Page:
Chapter 18 — The Paradox

The opinion 
that finds most influential expression is that labor-saving invention, although it may sometimes cause temporary inconvenience or even hardship to a few, is ultimately beneficial to all. On the other hand, there is among working men a widespread belief that labor-saving machinery is injurious to them, although, since the belief does not enlist those powerful special interests that are concerned in the advocacy of protection, it has not been wrought into an elaborate system and does not get anything like the same representation in the organs of public opinion.

Now, should we subject this question to such an examination as we have given to the tariff question we should reach similar results. We should find the notion that invention ought to be restrained as incongruous as the notion that trade ought to be restrained-as incapable of being carried to its logical conclusions without resulting in absurdity. And while the use of machinery enormously increases the production of wealth, examination would show in it nothing to cause inequality in distribution. On the contrary, we should see that the increased power given by invention inures primarily to labor, and that this gain is so diffused by exchange that the effect of an improvement which increases the power of labor in one branch of industry must be shared by labor in all other branches. Thus the direct tendency of labor-saving improvement is to augment the earnings of labor. Even the monopoly of a labor-saving invention, while it can seldom be maintained for any length of time, cannot prevent a large (and generally much the largest) part of the benefits from being diffused.*

From this we might conclude with certainty, that the tendency of labor-saving improvements is to benefit all, and especially to benefit the working class, and hence might naturally attribute any distrust of their beneficial effects partly to the temporary displacements which, in a highly organized society, any change in the forms of industry must cause, and partly to the increased wants called forth by the increased ability to satisfy want.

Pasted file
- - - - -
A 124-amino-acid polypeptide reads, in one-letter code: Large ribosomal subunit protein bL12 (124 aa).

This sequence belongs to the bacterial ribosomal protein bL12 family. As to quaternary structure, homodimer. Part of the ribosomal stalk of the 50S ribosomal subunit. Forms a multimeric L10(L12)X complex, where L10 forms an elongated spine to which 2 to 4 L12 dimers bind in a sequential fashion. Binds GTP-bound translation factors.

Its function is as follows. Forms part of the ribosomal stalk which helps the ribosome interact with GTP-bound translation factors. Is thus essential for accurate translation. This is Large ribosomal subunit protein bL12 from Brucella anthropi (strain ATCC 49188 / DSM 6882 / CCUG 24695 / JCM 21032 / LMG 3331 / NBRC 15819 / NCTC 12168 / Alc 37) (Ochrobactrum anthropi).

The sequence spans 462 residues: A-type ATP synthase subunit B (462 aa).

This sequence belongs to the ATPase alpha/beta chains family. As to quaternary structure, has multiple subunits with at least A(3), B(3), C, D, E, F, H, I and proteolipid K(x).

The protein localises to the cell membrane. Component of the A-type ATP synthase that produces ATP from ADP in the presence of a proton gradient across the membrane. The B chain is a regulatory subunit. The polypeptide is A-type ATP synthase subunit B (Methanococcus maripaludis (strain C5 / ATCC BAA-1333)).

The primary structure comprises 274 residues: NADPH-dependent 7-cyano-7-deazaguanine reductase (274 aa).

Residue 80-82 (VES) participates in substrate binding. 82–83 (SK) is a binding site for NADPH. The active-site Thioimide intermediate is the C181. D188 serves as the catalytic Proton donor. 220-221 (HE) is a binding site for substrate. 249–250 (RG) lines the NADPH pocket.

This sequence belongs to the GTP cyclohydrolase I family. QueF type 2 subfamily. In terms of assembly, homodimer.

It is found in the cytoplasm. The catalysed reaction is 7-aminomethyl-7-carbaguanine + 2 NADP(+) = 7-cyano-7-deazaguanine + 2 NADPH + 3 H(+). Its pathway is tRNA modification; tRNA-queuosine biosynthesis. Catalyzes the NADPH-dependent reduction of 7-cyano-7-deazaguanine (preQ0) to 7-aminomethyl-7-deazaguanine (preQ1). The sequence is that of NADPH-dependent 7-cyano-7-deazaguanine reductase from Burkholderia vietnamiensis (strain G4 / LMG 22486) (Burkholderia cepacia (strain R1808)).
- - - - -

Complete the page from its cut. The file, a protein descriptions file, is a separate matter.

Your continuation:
It can be proved that labor-saving invention tends to benefit labor, but that this tendency is in some way aborted is even more clearly evident in the facts of today than it was when John Stuart Mill questioned whether mechanical invention had lightened the day's toil of any human being. That in some places and in some occupations there has been improvement in the condition of labor is true. But not only is such improvement nowhere commensurate with the increase of productive power; it is clearly not due to it. It exists only where it has been won by combinations of workmen or by legal interference. It is trade unions, not the increased power given by machinery, that have in many occupations in Great Britain reduced hours and increased pay; it is legislation, not any improvement in the general condition of labor, that has stopped the harnessing of women in mines and the working of little children in mills and brickyards. Where such influences have not been felt, it is not only certain that labor-saving inventions have not improved the condition of labor, but it seems as if they had exerted a depressing effect — operating to make labor a drug instead of to make it more valuable.

The problem we must solve to explain why free trade or labor-saving invention or any similar cause fails to produce the general benefits we naturally expect, is a problem of the distribution of wealth. When increased production of wealth does not proportionately benefit the working classes, it must be that it is accompanied by increased inequality of distribution.

In the social phenomena we are considering, it is not merely that with increasing wealth the share that some classes obtain is not increased proportionately; it is that it is not increased absolutely, and that in some cases it is even absolutely, as well as proportionately, diminished.

To get an illustration that will cover this point let us go back to Robinson Crusoe's island, which may well serve us as an example of society in its simplest and therefore most intelligible form.

The discovery of the island which we have heretofore supposed, involving calls by other ships, would greatly increase the wealth which the labor of its population of two could obtain. But it would not follow that in the increased wealth both would gain. Friday was Crusoe's slave, and no matter how much the opening of trade with the rest of the world might increase wealth, he could only demand the wages of a slave — enough to maintain him in working ability. So long as Crusoe himself lived he would doubtless take good care of the companion of his solitude, but when in the course of time the island had fully come into the circle of civilized life, and had passed into the possession of some heir of Crusoe's, or of some purchaser, living probably in England, and was cultivated with a view to making it yield the largest income, the gulf between the proprietor who owned it and the slave who worked upon it would not merely have enormously widened as compared with the time when Crusoe and Friday shared with substantial equality the joint produce of their labor, but the share of the slave might have become absolutely less, and his condition lower and harder.